10. With the hilt mostly shaped, it's time to start polishing the blade. This was done using, you guessed it, a random orbital sander and fine files. The files were really just to refine the edges to take them down from pre-hardening thickness to pre-sharpening thickness, or from about the thickness of a dime to about the thickness of a stout butter knife. At this time I etch my signature and then finish sand and buff the blade. Quick fit-up. I also make the peen block at this point. The below picture actually shows the blade partially-etched, though that was finished on a different day. Now it's time to etch the blade. Multiple soaks for 15 minutes, followed by scrubbing the oxides off. After etching, I coffee darken it. I actually scrubbed and buffed the original darkening off because it just came out too dark. I then redid it with bright, shiny 15N20 and the contrast was much better. The blade is, at this point, very difficult to photograph, however... The hilt components and base of the blade are taped to try and keep them clean while everything is epoxied and the pommel peened. After this, the only things left to do were final cleanup and sharpening. Next up: the finished sword! -A.J.
  11. The hardest/most tedious part was cutting through it with the angle grinder to get the big chunks taken out. Once that was done, it was kind of fun to think about how to keep it all as rigid as possible in the milling vise for as long as possible (those quatrefoils are only 1/4" thick). Then again, I enjoy machining things so I didn't mind too much.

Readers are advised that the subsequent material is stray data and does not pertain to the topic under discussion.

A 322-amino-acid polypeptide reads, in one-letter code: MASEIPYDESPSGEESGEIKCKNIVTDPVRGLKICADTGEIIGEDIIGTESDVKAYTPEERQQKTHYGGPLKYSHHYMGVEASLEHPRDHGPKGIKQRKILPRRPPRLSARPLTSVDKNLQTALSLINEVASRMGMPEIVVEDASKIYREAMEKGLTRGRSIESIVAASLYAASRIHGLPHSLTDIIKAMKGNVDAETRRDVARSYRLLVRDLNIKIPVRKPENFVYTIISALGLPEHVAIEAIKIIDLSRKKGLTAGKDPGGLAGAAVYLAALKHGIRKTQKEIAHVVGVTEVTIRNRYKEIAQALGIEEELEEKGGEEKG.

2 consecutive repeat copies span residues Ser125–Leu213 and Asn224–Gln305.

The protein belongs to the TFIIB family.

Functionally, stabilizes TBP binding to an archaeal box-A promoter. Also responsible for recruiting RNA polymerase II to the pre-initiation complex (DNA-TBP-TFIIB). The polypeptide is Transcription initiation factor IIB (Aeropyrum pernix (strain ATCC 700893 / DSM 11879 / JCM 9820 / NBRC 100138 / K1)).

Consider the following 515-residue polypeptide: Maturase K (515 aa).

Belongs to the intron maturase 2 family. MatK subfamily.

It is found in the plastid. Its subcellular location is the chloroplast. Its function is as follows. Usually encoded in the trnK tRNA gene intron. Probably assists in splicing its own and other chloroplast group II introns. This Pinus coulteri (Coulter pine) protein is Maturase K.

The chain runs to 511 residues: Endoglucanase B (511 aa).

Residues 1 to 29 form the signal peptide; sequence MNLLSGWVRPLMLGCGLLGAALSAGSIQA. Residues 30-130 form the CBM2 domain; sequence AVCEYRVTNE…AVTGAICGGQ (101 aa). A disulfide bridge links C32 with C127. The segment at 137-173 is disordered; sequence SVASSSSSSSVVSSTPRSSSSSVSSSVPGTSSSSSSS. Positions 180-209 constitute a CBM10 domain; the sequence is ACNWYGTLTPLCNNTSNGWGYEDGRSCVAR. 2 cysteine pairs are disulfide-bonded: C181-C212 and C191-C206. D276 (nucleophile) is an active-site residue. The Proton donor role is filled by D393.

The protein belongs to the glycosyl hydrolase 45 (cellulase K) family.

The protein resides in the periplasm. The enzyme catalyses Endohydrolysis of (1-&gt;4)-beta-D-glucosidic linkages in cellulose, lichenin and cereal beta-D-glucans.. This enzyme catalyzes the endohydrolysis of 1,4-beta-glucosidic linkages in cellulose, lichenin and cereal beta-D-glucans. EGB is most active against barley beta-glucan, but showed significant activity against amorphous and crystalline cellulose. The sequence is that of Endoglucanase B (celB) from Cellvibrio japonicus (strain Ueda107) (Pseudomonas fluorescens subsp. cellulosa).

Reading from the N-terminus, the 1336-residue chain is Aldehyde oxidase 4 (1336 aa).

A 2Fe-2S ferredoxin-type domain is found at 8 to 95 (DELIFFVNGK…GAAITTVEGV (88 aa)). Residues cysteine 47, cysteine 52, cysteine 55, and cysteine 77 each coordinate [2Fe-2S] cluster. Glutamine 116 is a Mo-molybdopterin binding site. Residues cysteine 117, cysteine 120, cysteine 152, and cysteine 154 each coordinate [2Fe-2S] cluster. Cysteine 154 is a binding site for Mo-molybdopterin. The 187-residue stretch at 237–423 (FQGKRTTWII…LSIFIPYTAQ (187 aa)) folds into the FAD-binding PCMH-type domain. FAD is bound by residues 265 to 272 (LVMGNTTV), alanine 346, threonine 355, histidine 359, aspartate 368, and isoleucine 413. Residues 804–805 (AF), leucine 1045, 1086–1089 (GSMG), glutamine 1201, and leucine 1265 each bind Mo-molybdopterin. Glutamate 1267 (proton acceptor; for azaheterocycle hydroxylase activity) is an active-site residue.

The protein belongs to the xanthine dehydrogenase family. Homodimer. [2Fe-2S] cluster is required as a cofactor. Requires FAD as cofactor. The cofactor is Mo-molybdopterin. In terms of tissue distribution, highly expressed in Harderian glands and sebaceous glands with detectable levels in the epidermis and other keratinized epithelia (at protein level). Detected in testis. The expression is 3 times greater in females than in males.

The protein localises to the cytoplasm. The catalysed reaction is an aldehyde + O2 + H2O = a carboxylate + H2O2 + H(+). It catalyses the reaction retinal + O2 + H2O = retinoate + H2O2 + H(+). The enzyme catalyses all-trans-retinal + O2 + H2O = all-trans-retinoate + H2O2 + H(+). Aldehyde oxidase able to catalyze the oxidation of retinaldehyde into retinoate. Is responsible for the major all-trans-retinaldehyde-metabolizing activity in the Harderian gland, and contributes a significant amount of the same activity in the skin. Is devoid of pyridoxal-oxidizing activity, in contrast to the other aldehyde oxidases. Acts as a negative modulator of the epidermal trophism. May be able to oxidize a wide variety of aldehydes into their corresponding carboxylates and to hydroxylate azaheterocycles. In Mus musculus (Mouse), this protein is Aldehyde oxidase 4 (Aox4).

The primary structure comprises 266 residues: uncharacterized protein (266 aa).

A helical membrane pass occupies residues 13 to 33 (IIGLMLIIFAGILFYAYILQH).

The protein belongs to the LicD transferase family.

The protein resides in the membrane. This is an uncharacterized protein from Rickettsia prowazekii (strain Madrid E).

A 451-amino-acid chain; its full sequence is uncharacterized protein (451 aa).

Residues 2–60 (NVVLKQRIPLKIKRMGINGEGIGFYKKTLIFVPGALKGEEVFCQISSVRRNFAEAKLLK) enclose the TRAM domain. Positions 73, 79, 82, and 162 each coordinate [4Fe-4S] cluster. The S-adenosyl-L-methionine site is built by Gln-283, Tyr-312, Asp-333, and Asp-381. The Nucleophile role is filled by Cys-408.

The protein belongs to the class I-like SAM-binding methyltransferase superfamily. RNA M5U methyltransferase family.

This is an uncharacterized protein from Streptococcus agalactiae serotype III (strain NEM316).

12. Thanks for the kind words! For the lower grip, I knew I wanted a lighter wood to fit with the rest of the hilt, but one that had a busier grain to connect the hilt to the blade. I bought a few pieces, and eventually settled on this stabilized box elder burl. The piece was then cut to length and the slot was milled and filed, and the whole thing rough-shaped on the belt grinder. I then added the layout lines for the spiral flutes. I then cut them in using a triangular file and a regular flat file. These needed a good amount of cleanup after this picture, but needle files worked very well for refining all of the roping. I also made the bottom brass spacer in tandem with the grip. Now it's time to start the pommel. The main body was drilled, milled, cut, and shaped from one piece of 1/2" flat stock. Both sections of the pommel are hollow (as they likely would have been on the original) so the larger section has a 1-1/4" hole through the middle, and the smaller section has a 1" hole through the middle. The brass medallions are then cut to fit on the smaller section. Now it's time to start on the bosses for the larger section. Since I don't have a swage block, I took a large (~2-1/2" diameter) steel rod and ground one end into a dome. Then I took some 3/32" thick steel sheet and forged them around said dome. I cut the pieces out, fitted them to the pommel, and then cleaned them up on the grinder. I also drilled a small hole in the very tops where I center punched earlier. This is so I can pin the brass rosettes. I thought about just soldering them, but I decided pinning them would still look good and give them a much stronger mechanical hold. After peening the rosettes in place, The bosses were welded to the main pommel body and the whole thing cleaned up. The grip is nearing completion. Here you can see some shims next to the sword which I use to take up any extra space in any of the slotted hilt components so everything is rattle-free. These aren't technically shim stock — they're 1/2" wide feeler gauges which come in rolls in any thickness you could want. They're very handy for tightening up handles. The upper grip's wood core halves are made and I drill some holes for alignment pins. Next up: polishing the blade. -A.J.